Squandering the gender dividend -Sonalde Desai
It is a national tragedy that women unable to find work are dropping out of the labour force
If labour force survey data are to be believed, rural India is in the midst of a gender revolution in which nearly half the women who were in the workforce in 2004-5 had dropped out in 2017-18. The 61st round of the National Sample Survey Office (NSSO) recorded 48.5% rural women above the age of 15 as being employed either as their major activity or as their subsidiary activity — but this number dropped to 23.7% in the recently released report of the Periodic Labour Force Survey (PLFS). Is this part of a massive transformation of rural lifestyles or are our surveys presenting a skewed picture? If this change is real, does it offer a cause for worry?
Before we turn to examining these changes, it is important to note that the drop in work participation by rural women is not sudden. The latest data from the PLFS simply continue a trend that was well in place by 2011-12. Worker to population ratio (WPR) for rural women aged 15 and above had dropped from 48.5% in 2004-5 to 35.2% in 2011-12, and then to 23.7% in 2017-18. In contrast, the WPR for urban women aged 15 and above declined only mildly, changing from 22.7% in 2004-5 to 19.5% in 2011-12, and to 18.2% in 2017-18.
One can view this drop in the rural female WPR both positively and negatively. If rising incomes lead households to decide that women’s time is better spent caring for home and children, that is their choice. However, if women are unable to find work in a crowded labour market, reflecting disguised unemployment, that is a national tragedy.
If the WPR is declining due to rising incomes, we would expect it to be located in richer households — households with higher monthly per capita expenditure and among women with higher education. A comparison of rural female WPRs between 2004-5 and 2017-18 does not suggest that the decline is located primarily among the privileged sections of the rural population. Between 2004-5 and 2017-18, women’s WPR declined from 30.6% to 16.5% for the poorest expenditure decile, and from 31.8% to 19.7% for the richest expenditure decile. More importantly, most of the decline in the WPR has taken place among women with low levels of education. For illiterate women, the WPR fell from 55% to 29.1% while that for women with secondary education fell from 30.5% to 15.6%.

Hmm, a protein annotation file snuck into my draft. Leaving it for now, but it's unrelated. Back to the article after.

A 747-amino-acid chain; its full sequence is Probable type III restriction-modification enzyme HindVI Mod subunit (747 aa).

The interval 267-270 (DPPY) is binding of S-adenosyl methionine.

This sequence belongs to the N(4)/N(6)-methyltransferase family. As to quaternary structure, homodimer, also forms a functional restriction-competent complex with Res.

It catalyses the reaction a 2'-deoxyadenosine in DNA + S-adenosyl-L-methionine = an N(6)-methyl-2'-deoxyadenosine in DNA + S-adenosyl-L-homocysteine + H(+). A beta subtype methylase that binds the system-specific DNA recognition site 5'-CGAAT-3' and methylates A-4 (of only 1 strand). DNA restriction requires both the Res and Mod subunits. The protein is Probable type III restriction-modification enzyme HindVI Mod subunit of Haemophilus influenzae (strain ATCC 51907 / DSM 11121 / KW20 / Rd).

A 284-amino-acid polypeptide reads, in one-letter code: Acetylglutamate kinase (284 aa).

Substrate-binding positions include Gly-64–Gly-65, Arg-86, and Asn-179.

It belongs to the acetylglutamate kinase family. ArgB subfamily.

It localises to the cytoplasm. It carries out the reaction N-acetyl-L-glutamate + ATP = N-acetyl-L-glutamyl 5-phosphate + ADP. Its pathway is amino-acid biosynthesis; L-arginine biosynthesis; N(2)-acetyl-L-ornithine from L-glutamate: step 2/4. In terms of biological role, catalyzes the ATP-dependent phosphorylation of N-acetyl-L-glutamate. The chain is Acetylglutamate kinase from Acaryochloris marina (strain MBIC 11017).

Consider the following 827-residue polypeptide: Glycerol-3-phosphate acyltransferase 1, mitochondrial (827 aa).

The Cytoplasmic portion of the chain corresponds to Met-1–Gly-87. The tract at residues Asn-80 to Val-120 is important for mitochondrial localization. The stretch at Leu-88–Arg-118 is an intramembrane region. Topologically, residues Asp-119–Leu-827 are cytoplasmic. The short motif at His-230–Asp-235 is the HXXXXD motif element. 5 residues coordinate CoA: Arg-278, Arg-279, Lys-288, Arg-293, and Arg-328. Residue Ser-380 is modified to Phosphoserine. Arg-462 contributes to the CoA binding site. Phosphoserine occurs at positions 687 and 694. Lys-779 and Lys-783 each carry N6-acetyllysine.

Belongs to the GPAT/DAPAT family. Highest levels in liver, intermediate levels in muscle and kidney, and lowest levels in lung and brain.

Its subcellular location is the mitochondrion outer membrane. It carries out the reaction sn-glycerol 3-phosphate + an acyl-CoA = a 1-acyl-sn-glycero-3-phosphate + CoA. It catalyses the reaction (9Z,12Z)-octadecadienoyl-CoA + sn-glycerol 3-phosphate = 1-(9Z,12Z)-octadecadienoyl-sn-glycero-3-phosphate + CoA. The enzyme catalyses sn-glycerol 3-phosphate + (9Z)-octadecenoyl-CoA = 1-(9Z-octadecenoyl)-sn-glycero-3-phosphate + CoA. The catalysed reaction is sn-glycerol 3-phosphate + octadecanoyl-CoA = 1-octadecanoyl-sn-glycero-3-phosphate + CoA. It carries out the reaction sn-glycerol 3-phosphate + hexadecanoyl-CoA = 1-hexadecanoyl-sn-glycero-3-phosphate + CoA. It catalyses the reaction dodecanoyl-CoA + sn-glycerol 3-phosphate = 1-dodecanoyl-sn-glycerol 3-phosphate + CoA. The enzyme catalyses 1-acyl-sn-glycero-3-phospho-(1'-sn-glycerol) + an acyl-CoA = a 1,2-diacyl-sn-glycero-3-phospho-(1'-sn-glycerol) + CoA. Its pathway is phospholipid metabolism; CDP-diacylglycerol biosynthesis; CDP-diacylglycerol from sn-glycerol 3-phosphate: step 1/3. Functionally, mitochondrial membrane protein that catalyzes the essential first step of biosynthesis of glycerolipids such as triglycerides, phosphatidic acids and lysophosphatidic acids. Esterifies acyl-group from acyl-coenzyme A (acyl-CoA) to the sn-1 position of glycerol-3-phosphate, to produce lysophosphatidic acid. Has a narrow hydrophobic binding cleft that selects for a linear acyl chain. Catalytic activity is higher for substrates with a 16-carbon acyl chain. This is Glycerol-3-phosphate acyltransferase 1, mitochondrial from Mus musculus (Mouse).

This broad-based decline with somewhat higher concentration among the least educated and the poorest is consistent with the industries and occupations in which it has occurred. Decomposing the 24.8 percentage point decline in women’s WPR between 2004-5 and 2011-12, the decline in work on family farms and allied activities contributed the most (14.8 percentage points), followed by casual wage labour (8.9 percentage points) and in work on family enterprises in other industries (2.4 percentage points). These were counter-balanced by a 0.7 percentage point increase in regular salaried work and a 0.5 percentage point increase in engagement in public works programmes such as Mahatma Gandhi National Rural Employment Guarantee Act (MGNREGA). Most of the decline — 23.1 percentage points out of 24.8 — came from reduced participation in agriculture and allied activities.
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